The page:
4

The Australian government pays for the research study fees.

Who will, in such case, have the intellectual property rights for the research: the PhD student or the university?

5

Laws vary and I am neither a lawyer nor Australian. But in general, unless the grant or university rules say otherwise, things you create are (or at least should be) your own. Some universities try to make a claim (various places in the world) and you may have signed away some of your rights previously, but in the absence of that the IP is yours.

Check locally for the correct answer, of course. If the rules seem arbitrary or unfair, you can explore, locally, what it would take to counter them.

  • 1
    I agree. I'll add: any "sign[ing] away" most likely appears in your employment contract, so check that. Also, "rules" is perhaps a bit vague, "law, contract, or similar," is perhaps more appropriate. – user2768 Sep 26 '18 at 14:22
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    Although I don't want to get bogged down in the legal details here, I take a bit of exception to "unless the grant or university rules say otherwise": grant or university rules often say otherwise, and in my experience always say otherwise. – Bryan Krause Sep 26 '18 at 16:13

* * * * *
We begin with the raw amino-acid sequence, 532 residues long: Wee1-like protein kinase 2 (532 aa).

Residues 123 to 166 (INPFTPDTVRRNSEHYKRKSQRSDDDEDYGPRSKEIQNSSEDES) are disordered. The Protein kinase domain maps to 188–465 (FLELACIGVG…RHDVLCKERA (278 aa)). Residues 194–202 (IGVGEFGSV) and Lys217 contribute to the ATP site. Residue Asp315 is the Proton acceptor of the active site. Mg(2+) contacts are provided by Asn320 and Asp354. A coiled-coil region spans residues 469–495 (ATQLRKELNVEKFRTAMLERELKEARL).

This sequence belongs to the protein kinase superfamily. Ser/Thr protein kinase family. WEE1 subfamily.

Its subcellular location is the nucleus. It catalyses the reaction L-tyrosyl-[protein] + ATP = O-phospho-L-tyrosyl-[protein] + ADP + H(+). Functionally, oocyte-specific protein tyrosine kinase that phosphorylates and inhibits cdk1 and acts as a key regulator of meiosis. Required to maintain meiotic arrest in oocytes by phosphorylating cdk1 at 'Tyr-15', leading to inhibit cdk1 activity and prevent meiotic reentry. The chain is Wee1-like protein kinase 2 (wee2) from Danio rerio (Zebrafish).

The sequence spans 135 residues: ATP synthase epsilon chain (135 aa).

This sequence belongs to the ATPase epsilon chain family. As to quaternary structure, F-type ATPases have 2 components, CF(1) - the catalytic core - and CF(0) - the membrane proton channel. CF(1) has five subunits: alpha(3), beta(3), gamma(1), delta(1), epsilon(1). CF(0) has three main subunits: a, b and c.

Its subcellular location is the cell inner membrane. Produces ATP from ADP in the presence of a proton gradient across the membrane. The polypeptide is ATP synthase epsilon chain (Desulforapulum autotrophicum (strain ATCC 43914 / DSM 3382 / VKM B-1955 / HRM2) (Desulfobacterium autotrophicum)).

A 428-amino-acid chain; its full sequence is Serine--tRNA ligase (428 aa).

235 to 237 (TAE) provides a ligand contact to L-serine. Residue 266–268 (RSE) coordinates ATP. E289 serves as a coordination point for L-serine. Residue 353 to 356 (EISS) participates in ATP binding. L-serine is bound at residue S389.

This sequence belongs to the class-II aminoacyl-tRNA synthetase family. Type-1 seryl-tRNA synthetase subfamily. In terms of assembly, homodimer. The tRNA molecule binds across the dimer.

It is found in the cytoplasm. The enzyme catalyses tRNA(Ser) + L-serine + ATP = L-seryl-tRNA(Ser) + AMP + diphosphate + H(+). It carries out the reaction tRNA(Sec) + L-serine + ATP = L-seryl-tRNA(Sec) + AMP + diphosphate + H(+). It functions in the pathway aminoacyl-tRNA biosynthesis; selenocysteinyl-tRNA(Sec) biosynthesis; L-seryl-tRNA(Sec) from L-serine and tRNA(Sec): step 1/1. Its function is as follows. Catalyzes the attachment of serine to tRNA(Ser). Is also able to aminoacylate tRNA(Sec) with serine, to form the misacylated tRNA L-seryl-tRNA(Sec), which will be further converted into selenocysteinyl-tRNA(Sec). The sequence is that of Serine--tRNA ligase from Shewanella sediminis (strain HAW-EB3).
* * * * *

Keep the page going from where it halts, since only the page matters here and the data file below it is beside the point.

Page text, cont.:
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    To add to what @BryanKrause (correctly) said, it’s also the law in the United States, and possibly elsewhere, that the rights to any work for hire is owned by the employer. So Buffy, your statement is factually dubious. Even when the grant and university rules say nothing, your work may be owned by your employer as a default legal status. I am not a lawyer btw. – Dan Romik Sep 26 '18 at 20:35
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    @Buffy At least in the US, grants are almost always to the institution, not the individual (not even the PI). The only exception I am aware of are fellowships that are treated as scholarships. Everyone else is employed as an agent of the institution to work on the grant. I also don't know the details of funding in Australia. – Bryan Krause Sep 26 '18 at 20:48
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    Universities could legally argue that faculty papers are their property. They don’t do it because of tradition, not because they lack the legal right. They do in fact regularly exercise that legal ownership right with respect to patents on faculty inventions. Again, I don’t know the answer to OP’s question, which is why I’m not posting an answer, but I do know that your answer includes a statement that is unhelpful at best and outright misleading at worst. – Dan Romik Sep 26 '18 at 23:54

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